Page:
A new study led by researchers at Boston Medical Center (BMC) indicates that variations in opioid receptor genes are associated with more severe neonatal abstinence syndrome (NAS) in newborn babies. The findings, published online in Drug & Alcohol Dependence, could help lead to the development of individualized treatment plans tailored to each infants' risk of requiring medication to curb their NAS symptoms, which could help improve these patients' outcomes and reduce how long some stay in the hospital.
NAS is present in newborn babies who have been exposed to opioids during pregnancy. While some infants require no medication to curb their symptoms after they are born, others may require two or more medications and weeks of hospitalization before they can be discharged. Nearly one in five women in the US now take an opioid medication at some point during their pregnancy, both by prescription and illicit opioids, which has contributed to a tripling in the rate of NAS over the past decade.
"In adults, we know that at least 50 percent of one's risk for opioid dependence is genetic, which is why it would make sense that infants respond differently to opioid medication exposure," said Elisha Wachman, MD, a neonatologist at BMC and who served as the study's lead author.
The multi-center study involved the examination of 86 pairs of full-term, opioid-exposed newborns and their mothers who were taking prescribed methadone or buprenorphine for at least 30 days prior to delivery. DNA samples were collected from all participants and baseline characteristics about the infants. The infants were scored every 3-4 hours with a modified Finnegan NAS scale and were treated according to institutional NAS treatment protocols. Length of hospital stay (LOS) and need for treatment with two or more medications were chosen to reflect the overall severity of NAS.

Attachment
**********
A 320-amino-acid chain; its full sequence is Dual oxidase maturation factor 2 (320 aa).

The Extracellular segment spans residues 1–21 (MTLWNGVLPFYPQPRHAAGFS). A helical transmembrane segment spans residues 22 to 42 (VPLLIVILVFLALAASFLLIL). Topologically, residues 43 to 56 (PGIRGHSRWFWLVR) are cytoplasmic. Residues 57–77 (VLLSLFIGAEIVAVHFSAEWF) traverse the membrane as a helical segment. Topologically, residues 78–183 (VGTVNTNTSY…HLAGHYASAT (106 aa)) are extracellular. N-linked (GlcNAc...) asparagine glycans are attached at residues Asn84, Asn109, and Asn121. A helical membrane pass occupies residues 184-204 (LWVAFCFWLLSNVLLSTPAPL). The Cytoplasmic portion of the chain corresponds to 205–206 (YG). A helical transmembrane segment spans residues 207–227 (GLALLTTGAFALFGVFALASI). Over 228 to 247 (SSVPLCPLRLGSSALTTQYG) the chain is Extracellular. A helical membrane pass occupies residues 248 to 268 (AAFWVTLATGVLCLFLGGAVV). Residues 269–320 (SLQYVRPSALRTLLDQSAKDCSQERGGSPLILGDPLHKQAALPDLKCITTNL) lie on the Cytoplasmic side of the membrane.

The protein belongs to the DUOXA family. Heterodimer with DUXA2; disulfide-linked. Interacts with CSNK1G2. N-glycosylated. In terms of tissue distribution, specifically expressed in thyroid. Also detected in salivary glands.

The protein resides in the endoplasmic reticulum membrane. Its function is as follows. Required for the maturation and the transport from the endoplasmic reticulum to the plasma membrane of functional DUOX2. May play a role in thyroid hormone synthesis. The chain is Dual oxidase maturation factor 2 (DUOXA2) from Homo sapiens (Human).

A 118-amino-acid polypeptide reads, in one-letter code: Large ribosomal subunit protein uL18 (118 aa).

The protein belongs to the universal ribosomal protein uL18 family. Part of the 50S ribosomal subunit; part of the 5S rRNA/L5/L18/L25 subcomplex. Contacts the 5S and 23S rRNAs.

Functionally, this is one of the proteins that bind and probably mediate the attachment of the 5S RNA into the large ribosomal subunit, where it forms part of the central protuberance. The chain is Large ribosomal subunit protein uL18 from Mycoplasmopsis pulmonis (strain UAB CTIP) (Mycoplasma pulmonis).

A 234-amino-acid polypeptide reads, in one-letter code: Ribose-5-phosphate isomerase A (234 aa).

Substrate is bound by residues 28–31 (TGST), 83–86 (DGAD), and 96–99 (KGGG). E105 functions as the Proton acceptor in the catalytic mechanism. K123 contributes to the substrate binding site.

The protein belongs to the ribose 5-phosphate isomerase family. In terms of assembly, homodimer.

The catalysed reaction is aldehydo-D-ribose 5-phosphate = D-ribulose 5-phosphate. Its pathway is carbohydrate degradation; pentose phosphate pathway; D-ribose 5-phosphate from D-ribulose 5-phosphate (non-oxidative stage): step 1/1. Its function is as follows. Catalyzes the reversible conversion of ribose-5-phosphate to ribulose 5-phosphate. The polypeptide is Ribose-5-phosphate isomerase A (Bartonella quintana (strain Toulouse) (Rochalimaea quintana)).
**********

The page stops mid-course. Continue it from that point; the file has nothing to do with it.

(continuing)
The results of these scores demonstrated that variations in two opioid receptor genes in infants were associated with worse NAS severity, which meant that they required two medications to treat their symptoms and had a longer LOS by 5.8 days. Infants of mothers with a specific variation also played a role in NAS severity, with a longer LOS by 6.6 days. Conversely, two variations led to shorter LOSs. The identified variations were able to explain 15 percent of the difference seen in LOS among these infants.
The researchers urge, however, that further large-sample testing is needed before this genetic testing can be incorporated into clinical practice.
"A combination of clinical and genetic factors are likely responsible for the variability we see among infants with NAS," said Wachman, who also is an assistant professor of pediatrics at Boston University School of Medicine. "Once additional key clinical and genetic factors are identified, infants who are determined to have a low risk of requiring medication can be sent home without prolonged monitoring, and those who are predicted to have a difficult clinical course can be started on more aggressive treatment earlier, which will lead to shorter hospitalizations and improved outcomes."
The study was supported in part by the National Institutes of Health (DA024806, R01DA032889-01A1, DA018197-05); the Tufts Medical Center's Natalie Zucker and Susan Saltonstall grant; the Joel Alpert Foundation Grant; MD Anderson's Cancer Center Support Grant (DA026120); the National Center for Advancing Translational Sciences (UL1 TR000073); and the Toomin Family Fund.
Materials provided by Boston University Medical Center. Note: Content may be edited for style and length.
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